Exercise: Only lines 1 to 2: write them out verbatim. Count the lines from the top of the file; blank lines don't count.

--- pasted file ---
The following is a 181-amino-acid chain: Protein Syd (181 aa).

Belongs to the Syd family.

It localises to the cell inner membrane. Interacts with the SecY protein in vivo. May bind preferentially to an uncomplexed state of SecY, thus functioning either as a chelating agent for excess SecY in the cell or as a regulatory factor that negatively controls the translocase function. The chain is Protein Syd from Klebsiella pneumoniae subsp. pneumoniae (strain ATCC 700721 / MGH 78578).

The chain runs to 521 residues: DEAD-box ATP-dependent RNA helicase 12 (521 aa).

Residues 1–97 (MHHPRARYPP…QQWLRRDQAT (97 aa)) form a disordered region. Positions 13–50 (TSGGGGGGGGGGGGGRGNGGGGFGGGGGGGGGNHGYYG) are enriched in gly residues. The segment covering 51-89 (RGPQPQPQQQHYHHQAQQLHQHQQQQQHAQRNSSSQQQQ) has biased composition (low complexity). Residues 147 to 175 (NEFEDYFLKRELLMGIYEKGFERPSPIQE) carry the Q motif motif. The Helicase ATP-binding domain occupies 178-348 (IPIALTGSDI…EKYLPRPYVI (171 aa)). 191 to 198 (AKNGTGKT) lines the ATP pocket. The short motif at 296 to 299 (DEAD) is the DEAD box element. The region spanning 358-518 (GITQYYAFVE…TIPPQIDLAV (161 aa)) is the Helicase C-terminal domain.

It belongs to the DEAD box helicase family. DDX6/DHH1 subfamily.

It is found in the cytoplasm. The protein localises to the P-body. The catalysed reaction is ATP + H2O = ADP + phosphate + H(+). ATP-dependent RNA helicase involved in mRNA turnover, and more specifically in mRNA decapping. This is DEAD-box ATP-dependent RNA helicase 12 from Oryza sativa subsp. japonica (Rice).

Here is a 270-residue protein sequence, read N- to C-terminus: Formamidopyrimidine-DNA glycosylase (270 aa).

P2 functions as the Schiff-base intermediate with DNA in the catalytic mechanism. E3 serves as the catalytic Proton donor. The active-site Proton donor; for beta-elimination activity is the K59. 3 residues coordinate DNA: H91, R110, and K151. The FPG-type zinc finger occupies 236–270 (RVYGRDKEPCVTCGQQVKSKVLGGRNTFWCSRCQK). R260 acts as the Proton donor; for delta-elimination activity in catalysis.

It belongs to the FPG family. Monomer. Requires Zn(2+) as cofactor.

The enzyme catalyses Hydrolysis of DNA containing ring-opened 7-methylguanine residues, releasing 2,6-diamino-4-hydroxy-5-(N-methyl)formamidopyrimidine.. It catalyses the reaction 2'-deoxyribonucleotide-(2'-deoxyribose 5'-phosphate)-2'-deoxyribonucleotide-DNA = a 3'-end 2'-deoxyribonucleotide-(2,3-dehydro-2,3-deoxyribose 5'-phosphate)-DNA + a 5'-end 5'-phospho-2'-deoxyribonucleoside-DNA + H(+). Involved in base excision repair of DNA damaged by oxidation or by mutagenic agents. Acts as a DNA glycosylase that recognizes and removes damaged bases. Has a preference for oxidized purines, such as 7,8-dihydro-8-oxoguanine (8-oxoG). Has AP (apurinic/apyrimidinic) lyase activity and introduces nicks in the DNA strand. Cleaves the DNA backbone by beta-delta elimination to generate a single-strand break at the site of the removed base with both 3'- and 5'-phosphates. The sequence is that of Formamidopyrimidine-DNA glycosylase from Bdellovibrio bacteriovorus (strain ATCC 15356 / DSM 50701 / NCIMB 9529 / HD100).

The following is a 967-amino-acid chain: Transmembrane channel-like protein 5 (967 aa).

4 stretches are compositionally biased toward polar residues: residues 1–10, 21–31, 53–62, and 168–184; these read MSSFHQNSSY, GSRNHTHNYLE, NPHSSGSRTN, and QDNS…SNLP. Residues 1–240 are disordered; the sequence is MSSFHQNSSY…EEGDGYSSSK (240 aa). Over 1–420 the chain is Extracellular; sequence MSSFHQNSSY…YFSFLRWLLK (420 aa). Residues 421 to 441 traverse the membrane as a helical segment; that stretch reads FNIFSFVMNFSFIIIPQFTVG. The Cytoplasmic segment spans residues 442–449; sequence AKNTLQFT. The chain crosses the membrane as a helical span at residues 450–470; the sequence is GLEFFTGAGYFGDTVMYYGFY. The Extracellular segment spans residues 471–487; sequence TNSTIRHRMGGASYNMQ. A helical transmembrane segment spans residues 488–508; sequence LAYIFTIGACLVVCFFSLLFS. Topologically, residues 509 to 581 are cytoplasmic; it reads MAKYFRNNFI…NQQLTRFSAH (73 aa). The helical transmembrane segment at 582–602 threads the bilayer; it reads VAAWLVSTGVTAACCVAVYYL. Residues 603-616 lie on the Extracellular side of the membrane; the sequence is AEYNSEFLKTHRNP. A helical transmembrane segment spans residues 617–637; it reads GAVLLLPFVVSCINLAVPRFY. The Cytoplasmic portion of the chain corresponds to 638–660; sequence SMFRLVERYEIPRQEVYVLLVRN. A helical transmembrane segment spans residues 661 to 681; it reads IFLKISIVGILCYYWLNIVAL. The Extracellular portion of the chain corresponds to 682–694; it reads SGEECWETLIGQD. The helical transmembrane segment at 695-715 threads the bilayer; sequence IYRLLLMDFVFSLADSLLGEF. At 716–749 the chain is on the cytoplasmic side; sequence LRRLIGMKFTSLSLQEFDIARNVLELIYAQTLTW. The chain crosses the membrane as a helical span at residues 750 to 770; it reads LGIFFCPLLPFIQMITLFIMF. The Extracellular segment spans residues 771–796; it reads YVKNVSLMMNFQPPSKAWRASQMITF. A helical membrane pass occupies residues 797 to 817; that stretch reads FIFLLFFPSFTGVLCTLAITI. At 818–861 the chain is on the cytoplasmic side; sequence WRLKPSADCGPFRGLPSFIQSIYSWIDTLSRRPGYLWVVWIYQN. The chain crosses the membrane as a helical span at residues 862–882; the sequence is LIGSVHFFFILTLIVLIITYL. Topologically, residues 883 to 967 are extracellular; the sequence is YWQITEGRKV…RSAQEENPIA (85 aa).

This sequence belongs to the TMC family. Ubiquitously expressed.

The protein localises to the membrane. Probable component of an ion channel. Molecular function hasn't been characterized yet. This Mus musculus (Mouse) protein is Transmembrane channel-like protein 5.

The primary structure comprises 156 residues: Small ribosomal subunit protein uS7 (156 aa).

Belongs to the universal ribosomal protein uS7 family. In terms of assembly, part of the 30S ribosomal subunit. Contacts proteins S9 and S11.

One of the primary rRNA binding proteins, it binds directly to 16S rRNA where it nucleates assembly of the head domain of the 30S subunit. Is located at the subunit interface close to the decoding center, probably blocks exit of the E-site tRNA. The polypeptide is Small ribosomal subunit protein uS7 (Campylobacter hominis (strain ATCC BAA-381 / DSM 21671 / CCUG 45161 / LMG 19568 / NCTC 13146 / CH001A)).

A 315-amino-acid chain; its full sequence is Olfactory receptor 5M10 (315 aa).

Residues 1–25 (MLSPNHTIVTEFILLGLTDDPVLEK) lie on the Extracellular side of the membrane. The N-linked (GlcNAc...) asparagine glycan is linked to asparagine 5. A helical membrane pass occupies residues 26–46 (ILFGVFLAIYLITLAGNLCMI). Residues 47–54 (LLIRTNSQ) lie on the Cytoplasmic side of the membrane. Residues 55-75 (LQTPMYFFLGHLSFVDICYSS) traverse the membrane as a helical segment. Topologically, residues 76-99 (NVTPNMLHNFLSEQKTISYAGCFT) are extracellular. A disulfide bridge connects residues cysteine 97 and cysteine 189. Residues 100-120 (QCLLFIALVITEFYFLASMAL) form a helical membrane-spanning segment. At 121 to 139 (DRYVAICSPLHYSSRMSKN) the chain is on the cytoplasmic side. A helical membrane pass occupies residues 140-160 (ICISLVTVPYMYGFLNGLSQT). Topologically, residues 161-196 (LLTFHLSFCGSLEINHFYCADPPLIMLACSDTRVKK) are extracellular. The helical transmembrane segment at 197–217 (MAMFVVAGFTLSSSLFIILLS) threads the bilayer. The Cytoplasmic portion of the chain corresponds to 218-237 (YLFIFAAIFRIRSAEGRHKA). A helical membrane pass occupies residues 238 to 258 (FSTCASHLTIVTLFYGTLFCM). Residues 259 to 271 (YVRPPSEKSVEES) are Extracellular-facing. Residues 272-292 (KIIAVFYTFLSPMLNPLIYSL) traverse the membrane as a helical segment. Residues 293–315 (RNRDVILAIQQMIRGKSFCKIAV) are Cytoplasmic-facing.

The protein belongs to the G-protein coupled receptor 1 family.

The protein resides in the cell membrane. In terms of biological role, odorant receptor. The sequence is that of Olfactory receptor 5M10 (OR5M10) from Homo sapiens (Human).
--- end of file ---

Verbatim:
The following is a 181-amino-acid chain: Protein Syd (181 aa).

Belongs to the Syd family.